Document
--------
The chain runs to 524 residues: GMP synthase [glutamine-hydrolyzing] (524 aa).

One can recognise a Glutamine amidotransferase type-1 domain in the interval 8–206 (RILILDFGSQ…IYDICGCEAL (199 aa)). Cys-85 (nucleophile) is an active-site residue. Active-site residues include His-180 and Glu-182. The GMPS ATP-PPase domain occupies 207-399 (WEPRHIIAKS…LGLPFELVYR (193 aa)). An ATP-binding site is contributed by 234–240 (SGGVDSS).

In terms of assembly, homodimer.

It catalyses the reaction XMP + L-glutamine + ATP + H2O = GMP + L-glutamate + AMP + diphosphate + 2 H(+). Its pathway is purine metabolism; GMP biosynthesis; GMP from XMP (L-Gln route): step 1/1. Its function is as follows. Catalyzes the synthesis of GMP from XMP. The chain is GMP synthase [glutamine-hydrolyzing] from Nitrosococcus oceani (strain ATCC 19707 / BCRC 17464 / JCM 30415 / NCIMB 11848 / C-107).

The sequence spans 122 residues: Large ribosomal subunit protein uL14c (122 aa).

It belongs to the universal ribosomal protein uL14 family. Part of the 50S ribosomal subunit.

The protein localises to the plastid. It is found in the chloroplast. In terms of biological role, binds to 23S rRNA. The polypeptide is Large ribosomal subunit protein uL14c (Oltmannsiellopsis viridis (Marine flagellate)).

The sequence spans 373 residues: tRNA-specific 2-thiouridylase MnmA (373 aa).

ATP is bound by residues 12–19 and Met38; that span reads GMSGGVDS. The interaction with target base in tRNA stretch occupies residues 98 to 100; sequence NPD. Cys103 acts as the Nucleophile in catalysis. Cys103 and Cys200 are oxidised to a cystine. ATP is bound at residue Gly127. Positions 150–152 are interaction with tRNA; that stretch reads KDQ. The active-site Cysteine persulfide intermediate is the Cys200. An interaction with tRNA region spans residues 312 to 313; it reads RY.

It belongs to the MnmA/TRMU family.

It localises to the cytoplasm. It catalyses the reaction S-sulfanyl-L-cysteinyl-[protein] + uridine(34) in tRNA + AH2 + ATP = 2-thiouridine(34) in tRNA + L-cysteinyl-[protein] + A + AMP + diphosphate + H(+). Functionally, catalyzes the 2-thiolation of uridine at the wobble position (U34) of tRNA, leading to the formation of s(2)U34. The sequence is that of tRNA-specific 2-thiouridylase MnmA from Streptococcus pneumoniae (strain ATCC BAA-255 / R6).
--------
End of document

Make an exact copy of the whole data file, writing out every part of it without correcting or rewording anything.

The chain runs to 524 residues: GMP synthase [glutamine-hydrolyzing] (524 aa).

One can recognise a Glutamine amidotransferase type-1 domain in the interval 8–206 (RILILDFGSQ…IYDICGCEAL (199 aa)). Cys-85 (nucleophile) is an active-site residue. Active-site residues include His-180 and Glu-182. The GMPS ATP-PPase domain occupies 207-399 (WEPRHIIAKS…LGLPFELVYR (193 aa)). An ATP-binding site is contributed by 234–240 (SGGVDSS).

In terms of assembly, homodimer.

It catalyses the reaction XMP + L-glutamine + ATP + H2O = GMP + L-glutamate + AMP + diphosphate + 2 H(+). Its pathway is purine metabolism; GMP biosynthesis; GMP from XMP (L-Gln route): step 1/1. Its function is as follows. Catalyzes the synthesis of GMP from XMP. The chain is GMP synthase [glutamine-hydrolyzing] from Nitrosococcus oceani (strain ATCC 19707 / BCRC 17464 / JCM 30415 / NCIMB 11848 / C-107).

The sequence spans 122 residues: Large ribosomal subunit protein uL14c (122 aa).

It belongs to the universal ribosomal protein uL14 family. Part of the 50S ribosomal subunit.

The protein localises to the plastid. It is found in the chloroplast. In terms of biological role, binds to 23S rRNA. The polypeptide is Large ribosomal subunit protein uL14c (Oltmannsiellopsis viridis (Marine flagellate)).

The sequence spans 373 residues: tRNA-specific 2-thiouridylase MnmA (373 aa).

ATP is bound by residues 12–19 and Met38; that span reads GMSGGVDS. The interaction with target base in tRNA stretch occupies residues 98 to 100; sequence NPD. Cys103 acts as the Nucleophile in catalysis. Cys103 and Cys200 are oxidised to a cystine. ATP is bound at residue Gly127. Positions 150–152 are interaction with tRNA; that stretch reads KDQ. The active-site Cysteine persulfide intermediate is the Cys200. An interaction with tRNA region spans residues 312 to 313; it reads RY.

It belongs to the MnmA/TRMU family.

It localises to the cytoplasm. It catalyses the reaction S-sulfanyl-L-cysteinyl-[protein] + uridine(34) in tRNA + AH2 + ATP = 2-thiouridine(34) in tRNA + L-cysteinyl-[protein] + A + AMP + diphosphate + H(+). Functionally, catalyzes the 2-thiolation of uridine at the wobble position (U34) of tRNA, leading to the formation of s(2)U34. The sequence is that of tRNA-specific 2-thiouridylase MnmA from Streptococcus pneumoniae (strain ATCC BAA-255 / R6).